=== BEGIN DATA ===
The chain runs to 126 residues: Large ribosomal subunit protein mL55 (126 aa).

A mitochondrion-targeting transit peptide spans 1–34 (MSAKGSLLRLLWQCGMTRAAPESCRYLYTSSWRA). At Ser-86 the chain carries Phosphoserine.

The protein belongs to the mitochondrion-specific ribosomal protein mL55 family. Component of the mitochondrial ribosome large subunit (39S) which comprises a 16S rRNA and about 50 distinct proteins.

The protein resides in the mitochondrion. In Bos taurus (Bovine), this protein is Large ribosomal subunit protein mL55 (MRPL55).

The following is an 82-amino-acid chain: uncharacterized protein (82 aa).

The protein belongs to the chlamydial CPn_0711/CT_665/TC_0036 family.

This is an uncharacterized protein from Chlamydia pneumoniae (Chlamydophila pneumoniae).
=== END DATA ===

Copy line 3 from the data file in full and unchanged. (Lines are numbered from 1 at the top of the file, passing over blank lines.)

The protein belongs to the mitochondrion-specific ribosomal protein mL55 family. Component of the mitochondrial ribosome large subunit (39S) which comprises a 16S rRNA and about 50 distinct proteins.